AND – I’m happy to say – she’s getting better. An infection of her bowels diagnosed just yesterday hasn’t slowed us down – she’s ambulating around on her walker waiting for her new, permanent hip replacement that will stop this madness. She’s back. She’s funny. She’s quilting. She’s holding hands with my dad. She’s chomping at the bit to go charging about.

    So – coming from a recent horrible medical spot with the fam – I say, have courage! You’re gonna be great. Keep your spirits up. Know you are loved and important and vital and critically necessary.

    Hugs from here – courage and strength from our village to yours.

    Reply

    • Stephanie Klein Says:

      So so glad to hear things are looking pretty in pink!

      Reply

    • ssauer2 Says:

      I love this quote, “There is no dignity in illness – but there can be kindness, compassion, gratitude and lessons to be learned.” It should be put on t-shirts at hospitals.

      We all need this reminder when things suck that there are still a few choices for the kindness, compassion, gratitude and lessons to be learned when all we can focus on is the dignity lost.

      I’m glad to hear that things are turning up for your family and that the positive spirit has no died. :o)

      Reply

  3. GP Says:

    Glad to hear you’re making progress, Stephanie! Dr. Warren seems very knowledgeable.

    I use an estradiol patch (Climara .06 mg/day), and Prometrium (100 mg every day, but we might have to increase that as I’m still spotting). The Climara patch is the only estradiol delivery that increased my estradiol level to where it needed to be to protect my bones.

    The best advice my gyno told me was to keep trying until we find a combination that works. She said, “I’ve got a whole cabinet full of different types of hormones — surely SOMETHING will work!”

    So hang in there — I’ve been where you are, and I’m very confident that you will find the right hormones for you.

    By the way, the patch stays on better than you’d expect — if the oral type doesn’t work, don’t be afraid to try it!

    Reply

  4. southpengirl Says:

    ANSWERS! YAY!! Sometimes it’s all a matter of just finding someone you trust and doing what they recommend. Good for you for taking the time to find the right doctor. When you start feeling better, the old people pamphlets won’t even bother you. Good luck with the new medications.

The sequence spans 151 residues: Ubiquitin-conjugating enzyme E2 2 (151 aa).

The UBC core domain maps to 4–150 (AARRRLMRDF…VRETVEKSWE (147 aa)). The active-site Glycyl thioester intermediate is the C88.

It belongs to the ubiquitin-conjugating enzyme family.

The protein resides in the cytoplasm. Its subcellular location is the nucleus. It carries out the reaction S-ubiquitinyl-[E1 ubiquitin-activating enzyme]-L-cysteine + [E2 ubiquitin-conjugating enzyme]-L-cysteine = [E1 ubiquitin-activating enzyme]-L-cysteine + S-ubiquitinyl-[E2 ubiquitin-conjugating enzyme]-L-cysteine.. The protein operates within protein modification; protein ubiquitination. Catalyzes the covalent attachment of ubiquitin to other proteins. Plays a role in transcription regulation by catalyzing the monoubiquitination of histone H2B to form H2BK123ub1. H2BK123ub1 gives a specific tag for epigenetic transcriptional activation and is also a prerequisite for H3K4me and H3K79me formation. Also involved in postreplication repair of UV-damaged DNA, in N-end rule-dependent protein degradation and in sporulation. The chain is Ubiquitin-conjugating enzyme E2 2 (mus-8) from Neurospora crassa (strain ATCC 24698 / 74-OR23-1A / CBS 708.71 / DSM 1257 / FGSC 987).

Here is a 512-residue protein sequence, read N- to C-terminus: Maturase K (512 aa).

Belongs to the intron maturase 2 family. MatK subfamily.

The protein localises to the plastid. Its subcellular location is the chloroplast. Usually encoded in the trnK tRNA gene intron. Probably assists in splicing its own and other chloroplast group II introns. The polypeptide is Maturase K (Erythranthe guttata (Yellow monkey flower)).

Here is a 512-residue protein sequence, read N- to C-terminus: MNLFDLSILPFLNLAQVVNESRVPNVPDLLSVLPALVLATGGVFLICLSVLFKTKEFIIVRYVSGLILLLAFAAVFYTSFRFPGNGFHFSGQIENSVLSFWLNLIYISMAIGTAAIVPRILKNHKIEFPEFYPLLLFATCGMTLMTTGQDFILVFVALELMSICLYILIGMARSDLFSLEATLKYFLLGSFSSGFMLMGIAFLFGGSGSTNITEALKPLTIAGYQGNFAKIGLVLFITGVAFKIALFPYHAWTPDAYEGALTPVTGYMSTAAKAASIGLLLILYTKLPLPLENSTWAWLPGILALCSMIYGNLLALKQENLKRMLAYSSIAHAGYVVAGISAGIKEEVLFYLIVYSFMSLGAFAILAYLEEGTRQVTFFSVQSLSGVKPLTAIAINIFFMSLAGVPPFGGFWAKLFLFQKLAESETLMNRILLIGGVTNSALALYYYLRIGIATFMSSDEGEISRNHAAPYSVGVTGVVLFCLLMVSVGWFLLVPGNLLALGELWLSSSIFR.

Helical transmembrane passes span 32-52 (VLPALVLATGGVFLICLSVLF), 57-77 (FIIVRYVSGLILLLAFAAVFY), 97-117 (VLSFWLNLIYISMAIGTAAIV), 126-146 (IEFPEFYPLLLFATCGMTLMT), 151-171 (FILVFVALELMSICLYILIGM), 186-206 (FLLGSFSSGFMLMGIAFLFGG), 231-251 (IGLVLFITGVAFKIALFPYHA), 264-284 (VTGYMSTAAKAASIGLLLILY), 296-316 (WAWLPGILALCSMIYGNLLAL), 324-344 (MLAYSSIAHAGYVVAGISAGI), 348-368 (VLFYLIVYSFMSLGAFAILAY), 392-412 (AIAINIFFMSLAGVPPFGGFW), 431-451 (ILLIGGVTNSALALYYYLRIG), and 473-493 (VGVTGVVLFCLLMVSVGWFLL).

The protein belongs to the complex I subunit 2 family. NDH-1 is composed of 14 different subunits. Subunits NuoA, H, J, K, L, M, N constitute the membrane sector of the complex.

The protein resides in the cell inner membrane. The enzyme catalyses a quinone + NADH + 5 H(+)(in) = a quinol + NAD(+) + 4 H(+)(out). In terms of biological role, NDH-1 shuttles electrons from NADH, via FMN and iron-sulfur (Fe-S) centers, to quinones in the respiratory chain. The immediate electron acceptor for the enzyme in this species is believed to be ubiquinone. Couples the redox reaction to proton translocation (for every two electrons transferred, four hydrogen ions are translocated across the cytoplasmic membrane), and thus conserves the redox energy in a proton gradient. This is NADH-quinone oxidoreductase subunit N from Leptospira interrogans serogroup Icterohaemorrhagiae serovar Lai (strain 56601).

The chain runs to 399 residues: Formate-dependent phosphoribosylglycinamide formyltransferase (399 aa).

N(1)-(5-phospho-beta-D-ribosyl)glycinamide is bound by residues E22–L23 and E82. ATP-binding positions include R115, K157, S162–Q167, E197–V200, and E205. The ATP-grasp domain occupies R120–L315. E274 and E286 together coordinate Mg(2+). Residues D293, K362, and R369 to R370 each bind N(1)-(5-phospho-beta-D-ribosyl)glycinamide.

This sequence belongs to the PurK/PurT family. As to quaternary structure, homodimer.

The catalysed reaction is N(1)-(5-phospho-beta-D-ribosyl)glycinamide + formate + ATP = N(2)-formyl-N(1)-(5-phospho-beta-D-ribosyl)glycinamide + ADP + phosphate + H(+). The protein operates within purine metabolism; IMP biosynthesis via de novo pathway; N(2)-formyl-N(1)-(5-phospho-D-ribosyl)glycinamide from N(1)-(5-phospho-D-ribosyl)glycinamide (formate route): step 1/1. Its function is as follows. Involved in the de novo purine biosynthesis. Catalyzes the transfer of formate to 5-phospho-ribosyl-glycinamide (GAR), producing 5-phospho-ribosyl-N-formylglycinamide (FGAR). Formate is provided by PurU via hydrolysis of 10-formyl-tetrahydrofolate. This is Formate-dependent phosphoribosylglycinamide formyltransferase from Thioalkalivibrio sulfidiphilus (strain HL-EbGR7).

Reply

  5. cc Says:

    wow..losing hair (and as someone who also loves her hair, and know yours is important to you..) too? Sucks, and scary when our bodies act out on us when still young. Interesting I am seeing the low testosterone possibility- my mom sends me Redbooks and her Oprah mags (don’t laugh, she means well:) and this month in one of those current issues was a short article about a woman who realized her health issues were tied into low testosterone amongst other things. It was the first time I realized women can be affected by it, too, and yes we need it! The levels of the hormone dip in men as they age (causing low libido in them too of course) and I guess us women have that as well. These are informative, perhaps someone having these symptoms will read and get checked. Then the embarassment is worth it!

    Will you ever do a send in a question comment/question feature or is it as they come? I know you did this a few days ago, I did not read if anyone responded yet. I think that is a strength in this blog and also helpful. Thanks..and good luck you will be back to health soon. This doctor seems amazingly competent and also like she’s a straight shooter/all business but with a PERSONALITY. Good job a doctor like that is more than half the battle

    Reply

  6. Marcy Says: